In a junior primary setting, which is the topic of my interest and study, I would like to put forth the key elements that constitute a high quality and effective program. Before I list these key elements, I would like to take the reader through the role and importance of early education and the various theories propounded by experts that have led to the formulation of the key elements.
Studies by researchers on human brain development have indicated that the highest number of neurons is formed from birth to six years of age (R.W. Williams and K. Herrup, Ann. Review Neuroscience, 11:423-453, 1988). This is the period when a child requires the maximum amount of nutrition, care and attention, which if not provided hampers the development of a child. Early childhood education and early childhood educators, including parents, thus play a pivotal role here by providing scope for emotional, social, cognitive, sensory, communication and physical development in a child. The approach for any early education system should be such that it helps a child not just to learn his subject but also to improve motor skills, develop emotionally and socially.
Much research has been done by varied experts on ECE and many theories to improve education and enhance the experience of learning have been proposed. These include the maturationist theory that believes development to be a biological process, which occurs naturally over time (proposed by Arnold Gessell; popularized by Maria Montessori and Jacques Rousseau). This theory believes that children get ready for primary school in their own time and parents and caregivers only need to patiently wait till they can recite the alphabets and numbers. If such a stage does not come at the right age, children can be sent to transitional kindergartens. The Montessori Method developed in early 1900 is an offshoot of this. Developed by Dr. Maria Montessori, it believes that till the age of six, the focus should be on individual paced learning. Small children should first be encouraged towards practical skills like buttoning and towards good manners. Life skills not just improve hand eye coordination and increase attention span in children; they also give children independence to do certain tasks on their own. The Environmentalist theory (John Watson and Skinner), on the other hand, proposes that a child's environment shapes the way he learns and behaves. Readiness for kindergarten thus occurs when a child responds well to that environment and behaves well with other children. The learning theory is another very popular theory today, whereby it is believed that children learn well when they interact with their environment and the people around them. Today the learning theory is quite popular, and many ECE experts propagate its advantages along with a mix of a little of other theories.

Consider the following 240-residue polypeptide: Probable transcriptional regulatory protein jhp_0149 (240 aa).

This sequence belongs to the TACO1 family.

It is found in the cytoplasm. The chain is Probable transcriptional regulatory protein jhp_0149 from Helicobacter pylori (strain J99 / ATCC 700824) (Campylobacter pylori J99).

The key ingredients constituting a high quality effective education programme
Given the amount of research and number of theories, it is still imperative that an early childhood educator puts into practice what is best for a particular group of children. Early education is not about mastering academic skills. It is about developing holistically, as a social being. It is about being physically able to do certain things, about being emotionally